A study of the transition between the non-polar and bipolar resistance switching mechanisms in the TiN/TiO2/Al memory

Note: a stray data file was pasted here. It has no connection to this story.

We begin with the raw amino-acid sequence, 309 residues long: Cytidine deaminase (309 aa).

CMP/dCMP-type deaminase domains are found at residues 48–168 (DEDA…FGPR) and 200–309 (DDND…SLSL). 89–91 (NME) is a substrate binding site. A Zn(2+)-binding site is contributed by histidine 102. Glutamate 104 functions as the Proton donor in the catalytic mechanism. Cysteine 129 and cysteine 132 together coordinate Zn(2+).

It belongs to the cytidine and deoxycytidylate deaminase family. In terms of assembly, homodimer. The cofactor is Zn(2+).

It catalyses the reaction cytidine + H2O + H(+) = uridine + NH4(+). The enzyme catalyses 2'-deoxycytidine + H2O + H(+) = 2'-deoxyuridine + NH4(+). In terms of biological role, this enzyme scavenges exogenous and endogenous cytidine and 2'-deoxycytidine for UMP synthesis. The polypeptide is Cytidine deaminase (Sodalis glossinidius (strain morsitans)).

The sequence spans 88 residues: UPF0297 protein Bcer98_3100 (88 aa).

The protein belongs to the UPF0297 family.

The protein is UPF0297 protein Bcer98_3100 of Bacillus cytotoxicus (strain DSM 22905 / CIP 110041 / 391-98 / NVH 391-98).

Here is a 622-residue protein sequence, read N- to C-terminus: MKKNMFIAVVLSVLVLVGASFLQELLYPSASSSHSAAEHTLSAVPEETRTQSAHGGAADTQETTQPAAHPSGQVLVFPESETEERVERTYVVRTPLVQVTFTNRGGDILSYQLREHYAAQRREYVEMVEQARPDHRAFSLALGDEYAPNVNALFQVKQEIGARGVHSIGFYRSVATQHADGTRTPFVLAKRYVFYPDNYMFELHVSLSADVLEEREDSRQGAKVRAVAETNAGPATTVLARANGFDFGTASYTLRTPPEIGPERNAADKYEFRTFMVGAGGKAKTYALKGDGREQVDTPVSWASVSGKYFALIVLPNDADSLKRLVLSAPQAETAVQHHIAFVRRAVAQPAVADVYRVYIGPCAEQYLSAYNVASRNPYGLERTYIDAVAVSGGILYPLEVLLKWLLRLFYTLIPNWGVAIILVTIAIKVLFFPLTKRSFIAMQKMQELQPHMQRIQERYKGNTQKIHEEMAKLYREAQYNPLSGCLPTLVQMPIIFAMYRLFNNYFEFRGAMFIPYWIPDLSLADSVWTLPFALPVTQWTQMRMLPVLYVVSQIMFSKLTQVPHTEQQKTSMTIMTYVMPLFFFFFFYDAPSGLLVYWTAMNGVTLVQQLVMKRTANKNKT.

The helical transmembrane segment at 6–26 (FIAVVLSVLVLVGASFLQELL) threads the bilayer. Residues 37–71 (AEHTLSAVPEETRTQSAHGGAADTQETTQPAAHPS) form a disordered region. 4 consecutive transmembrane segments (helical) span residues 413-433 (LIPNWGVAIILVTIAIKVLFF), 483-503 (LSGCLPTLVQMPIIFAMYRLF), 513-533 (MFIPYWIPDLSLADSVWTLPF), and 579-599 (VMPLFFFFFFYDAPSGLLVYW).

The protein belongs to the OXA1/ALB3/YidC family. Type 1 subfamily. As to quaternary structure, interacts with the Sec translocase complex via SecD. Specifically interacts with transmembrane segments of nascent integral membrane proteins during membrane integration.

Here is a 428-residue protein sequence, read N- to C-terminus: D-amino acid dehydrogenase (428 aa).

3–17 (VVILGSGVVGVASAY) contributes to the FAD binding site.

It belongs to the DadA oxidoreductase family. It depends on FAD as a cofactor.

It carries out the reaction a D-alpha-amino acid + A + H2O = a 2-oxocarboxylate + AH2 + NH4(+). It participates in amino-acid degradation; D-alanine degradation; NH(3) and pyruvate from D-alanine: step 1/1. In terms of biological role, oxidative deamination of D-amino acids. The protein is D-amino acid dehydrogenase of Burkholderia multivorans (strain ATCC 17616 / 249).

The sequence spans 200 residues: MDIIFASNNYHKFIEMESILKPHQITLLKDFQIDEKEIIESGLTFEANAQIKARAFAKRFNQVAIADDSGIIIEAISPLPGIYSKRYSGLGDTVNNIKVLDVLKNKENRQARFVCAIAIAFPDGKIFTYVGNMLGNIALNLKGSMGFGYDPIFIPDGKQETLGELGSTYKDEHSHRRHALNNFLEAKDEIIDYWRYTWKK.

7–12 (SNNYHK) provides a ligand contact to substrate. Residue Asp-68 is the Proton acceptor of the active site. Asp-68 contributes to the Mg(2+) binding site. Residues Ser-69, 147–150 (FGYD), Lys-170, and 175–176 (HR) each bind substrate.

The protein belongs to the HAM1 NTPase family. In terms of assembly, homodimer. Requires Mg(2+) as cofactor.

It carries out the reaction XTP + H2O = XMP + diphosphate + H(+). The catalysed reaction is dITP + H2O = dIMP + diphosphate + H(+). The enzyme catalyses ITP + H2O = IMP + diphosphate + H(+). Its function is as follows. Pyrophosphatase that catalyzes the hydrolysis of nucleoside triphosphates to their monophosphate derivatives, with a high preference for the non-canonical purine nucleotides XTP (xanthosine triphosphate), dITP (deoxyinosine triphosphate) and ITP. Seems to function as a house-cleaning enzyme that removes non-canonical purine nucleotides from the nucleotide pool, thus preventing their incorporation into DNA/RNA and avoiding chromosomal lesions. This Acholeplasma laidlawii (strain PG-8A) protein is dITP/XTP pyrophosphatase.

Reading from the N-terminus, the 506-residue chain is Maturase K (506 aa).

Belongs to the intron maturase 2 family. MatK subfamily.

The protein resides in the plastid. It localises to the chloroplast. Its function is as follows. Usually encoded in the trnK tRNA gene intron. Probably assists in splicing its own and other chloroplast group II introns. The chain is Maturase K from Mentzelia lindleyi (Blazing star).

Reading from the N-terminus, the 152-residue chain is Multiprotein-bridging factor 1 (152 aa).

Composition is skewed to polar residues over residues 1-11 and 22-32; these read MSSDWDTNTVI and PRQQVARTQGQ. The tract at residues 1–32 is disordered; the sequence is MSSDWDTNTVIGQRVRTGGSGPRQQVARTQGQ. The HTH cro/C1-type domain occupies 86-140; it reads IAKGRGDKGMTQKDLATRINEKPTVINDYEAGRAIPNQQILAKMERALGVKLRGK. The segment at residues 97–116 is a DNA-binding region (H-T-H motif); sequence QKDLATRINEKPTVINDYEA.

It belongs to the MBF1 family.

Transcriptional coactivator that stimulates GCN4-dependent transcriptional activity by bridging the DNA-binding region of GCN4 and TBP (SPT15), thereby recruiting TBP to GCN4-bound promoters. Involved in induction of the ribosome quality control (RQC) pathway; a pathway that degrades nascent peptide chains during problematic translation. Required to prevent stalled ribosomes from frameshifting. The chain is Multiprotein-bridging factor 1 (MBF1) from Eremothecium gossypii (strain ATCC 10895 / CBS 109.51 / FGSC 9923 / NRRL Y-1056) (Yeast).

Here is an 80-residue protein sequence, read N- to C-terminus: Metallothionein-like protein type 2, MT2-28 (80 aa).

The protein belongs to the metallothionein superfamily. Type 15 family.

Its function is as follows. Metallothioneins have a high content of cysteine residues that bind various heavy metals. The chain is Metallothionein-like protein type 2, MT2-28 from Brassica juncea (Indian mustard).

Thermochemical and electronic trapping/detrapping mechanism-based resistance switching in TiO2 is one of the most extensively researched topics in the field of resistance-switching random access memory (ReRAM). In this study, the subtle correlation between the formation and rupture of the Magnéli-based conducting filament (CF), which is the mechanism of non-polar thermochemical-reaction-based switching, and the electron trapping/detrapping at the defect centers, which is the mechanism of bipolar electronic switching, is examined in detail. The chemical interaction between the TiN top electrode and the TiO2 layer generates a stable and immobile electron trapping layer, which is called a “switching layer”, whereas the thin region between the just-mentioned switching layer and the remaining Magnéli CF after the thermochemical reset comprises a non-switching layer. The seemingly very complicated switching behavior with respect to the bias polarity, compliance current, and detailed biasing sequence could be reasonably explained by the phenomenological model based on the combined motions of the CF, switching layer, and non-switching layer. Light-induced detrapping experiments further supplement the suggested switching model.